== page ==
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17 October 2018

Stay healthy and happy with pets

According to research, pets are good for us. Stroking dogs and cats or even watching fish swimming in their tank can help with anxiety and stress and lower your blood pressure and heart rate.

Regular dog walks can provide you with a daily exercise routine

Dogs, cats and other furry friends can provide a therapeutic boost for people. Sharing your home with a pet helps decrease feelings of loneliness while caring for another creature that depends on you, can also lend a sense of purpose, helping to reduce anxiety and depression.

Spending time with or petting a dog or cat increases levels of the hormone oxytocin, which promotes an overall sense of well-being. Petting or playing with an animal also increases the production of endorphins and promotes a feeling of relaxation, which can help to relieve symptoms of anxiety and even reduce pain.

Stroking a cat can promote a sense of well-being

Many animals will shower their owners with love and affection. Experiencing such unconditional love from a pet, when you may be feeling low, can be extremely beneficial.

Studies also indicate that pet owners require fewer visits to the doctor. Research carried out at Cambridge University found that owning a pet can improve our general health in less than a month, with pet owners reporting fewer minor ailments such as headaches, coughs and colds.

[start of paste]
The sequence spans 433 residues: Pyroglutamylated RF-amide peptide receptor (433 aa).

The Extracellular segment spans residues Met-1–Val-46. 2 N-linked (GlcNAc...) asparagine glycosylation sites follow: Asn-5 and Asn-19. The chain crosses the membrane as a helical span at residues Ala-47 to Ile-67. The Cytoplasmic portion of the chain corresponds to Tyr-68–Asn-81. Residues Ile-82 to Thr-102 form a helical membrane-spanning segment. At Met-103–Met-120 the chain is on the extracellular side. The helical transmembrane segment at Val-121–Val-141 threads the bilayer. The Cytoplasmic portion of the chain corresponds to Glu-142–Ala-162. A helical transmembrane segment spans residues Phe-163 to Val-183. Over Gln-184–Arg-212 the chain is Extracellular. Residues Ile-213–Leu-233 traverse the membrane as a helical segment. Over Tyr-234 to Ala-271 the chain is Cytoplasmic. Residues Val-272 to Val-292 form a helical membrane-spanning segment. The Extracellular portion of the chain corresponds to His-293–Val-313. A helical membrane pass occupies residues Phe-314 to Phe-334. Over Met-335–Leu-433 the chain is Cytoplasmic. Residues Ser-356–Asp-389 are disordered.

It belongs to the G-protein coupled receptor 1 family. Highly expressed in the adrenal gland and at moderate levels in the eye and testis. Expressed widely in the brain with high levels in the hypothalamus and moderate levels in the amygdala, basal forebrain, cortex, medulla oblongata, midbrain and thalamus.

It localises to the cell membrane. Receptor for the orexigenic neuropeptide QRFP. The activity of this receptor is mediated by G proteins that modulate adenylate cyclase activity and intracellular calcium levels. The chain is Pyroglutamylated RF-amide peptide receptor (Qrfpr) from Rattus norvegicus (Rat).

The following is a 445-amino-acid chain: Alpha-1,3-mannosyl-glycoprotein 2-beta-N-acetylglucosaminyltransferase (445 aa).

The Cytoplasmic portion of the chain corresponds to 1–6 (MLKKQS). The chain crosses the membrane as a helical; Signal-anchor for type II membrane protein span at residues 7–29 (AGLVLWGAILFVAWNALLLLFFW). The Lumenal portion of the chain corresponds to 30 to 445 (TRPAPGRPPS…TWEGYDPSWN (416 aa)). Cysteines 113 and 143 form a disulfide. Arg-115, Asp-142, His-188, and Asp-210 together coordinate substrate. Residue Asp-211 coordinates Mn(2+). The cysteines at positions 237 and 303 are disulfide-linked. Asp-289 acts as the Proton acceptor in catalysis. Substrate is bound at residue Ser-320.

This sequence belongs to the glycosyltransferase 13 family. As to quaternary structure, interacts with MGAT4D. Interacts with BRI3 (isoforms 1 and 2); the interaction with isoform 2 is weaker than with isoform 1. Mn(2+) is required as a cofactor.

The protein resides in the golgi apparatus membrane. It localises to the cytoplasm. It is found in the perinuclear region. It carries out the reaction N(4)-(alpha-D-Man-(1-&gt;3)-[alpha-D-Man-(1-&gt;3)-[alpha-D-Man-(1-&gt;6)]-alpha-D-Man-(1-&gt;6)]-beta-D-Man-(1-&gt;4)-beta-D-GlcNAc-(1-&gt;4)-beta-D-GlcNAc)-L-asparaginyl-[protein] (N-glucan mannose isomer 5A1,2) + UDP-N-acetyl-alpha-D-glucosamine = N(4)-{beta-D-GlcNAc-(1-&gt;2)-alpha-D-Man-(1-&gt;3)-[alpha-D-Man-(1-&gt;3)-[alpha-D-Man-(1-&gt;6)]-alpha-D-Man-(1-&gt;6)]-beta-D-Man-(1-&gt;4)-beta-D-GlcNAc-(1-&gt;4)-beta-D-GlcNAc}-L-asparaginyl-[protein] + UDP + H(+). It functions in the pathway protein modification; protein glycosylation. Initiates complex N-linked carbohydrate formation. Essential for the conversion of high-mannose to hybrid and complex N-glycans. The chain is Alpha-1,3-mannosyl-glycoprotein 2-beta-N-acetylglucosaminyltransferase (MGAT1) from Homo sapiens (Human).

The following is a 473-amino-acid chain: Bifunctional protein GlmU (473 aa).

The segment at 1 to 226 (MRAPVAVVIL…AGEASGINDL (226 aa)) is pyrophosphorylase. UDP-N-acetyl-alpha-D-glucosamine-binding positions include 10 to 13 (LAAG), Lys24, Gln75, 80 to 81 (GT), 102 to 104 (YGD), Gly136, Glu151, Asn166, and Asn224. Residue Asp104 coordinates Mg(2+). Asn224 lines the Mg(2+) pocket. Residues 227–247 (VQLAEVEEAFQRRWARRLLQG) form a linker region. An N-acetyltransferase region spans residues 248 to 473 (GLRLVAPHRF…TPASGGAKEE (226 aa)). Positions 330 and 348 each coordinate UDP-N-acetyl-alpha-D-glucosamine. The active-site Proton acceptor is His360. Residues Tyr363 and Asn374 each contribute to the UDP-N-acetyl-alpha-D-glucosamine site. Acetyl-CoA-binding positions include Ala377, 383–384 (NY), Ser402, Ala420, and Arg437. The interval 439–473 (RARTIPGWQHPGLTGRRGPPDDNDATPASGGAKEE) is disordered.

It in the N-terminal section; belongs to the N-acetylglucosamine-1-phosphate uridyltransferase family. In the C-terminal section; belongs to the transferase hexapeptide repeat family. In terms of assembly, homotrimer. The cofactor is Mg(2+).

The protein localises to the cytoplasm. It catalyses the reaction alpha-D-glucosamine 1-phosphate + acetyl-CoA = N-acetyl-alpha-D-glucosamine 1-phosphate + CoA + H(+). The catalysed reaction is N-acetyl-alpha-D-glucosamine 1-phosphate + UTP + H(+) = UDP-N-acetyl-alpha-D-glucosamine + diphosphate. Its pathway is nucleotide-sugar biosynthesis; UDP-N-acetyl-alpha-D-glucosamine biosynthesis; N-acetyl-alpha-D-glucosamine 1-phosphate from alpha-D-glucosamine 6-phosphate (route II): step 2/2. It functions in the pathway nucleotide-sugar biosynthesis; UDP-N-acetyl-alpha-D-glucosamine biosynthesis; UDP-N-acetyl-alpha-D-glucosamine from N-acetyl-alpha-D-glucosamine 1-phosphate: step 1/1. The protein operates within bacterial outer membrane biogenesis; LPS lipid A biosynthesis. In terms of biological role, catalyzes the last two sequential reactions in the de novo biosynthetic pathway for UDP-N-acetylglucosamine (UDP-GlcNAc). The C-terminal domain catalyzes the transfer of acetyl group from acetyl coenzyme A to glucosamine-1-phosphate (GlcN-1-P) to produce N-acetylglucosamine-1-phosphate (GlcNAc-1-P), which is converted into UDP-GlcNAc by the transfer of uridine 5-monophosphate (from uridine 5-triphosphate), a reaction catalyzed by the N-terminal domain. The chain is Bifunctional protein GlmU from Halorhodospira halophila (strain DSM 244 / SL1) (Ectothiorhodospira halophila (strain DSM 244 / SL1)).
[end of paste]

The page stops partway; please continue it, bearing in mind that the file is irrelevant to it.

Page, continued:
The health and social benefits are clear with some health professionals prescribing the adoption of a pet to combat depression, loneliness, inactivity and stress.

Researcher Dr Zhiqiang Feng says: ‘It is well known that pet ownership may help alleviate feelings of loneliness and depression in older people, but one area that has received little attention is the effect of dog ownership on the physical activity levels of the elderly.

‘Our results show that dog ownership is associated with an increased level of physical activity in the over-65s. On average, older dog owners were 12 per cent more active than their counterparts who did not own a dog.’

The health benefits of spending time with animals have become so well known that many hospitals and other rehabilitative centres have adopted pet therapy programs. Universities even work with therapy animals from organisations such as Pets As Therapy, our charity of the year, to help combat stress and anxiety amongst the students during exam time.

Click here to find out more about our amazing charity of the year, Pets As Therapy.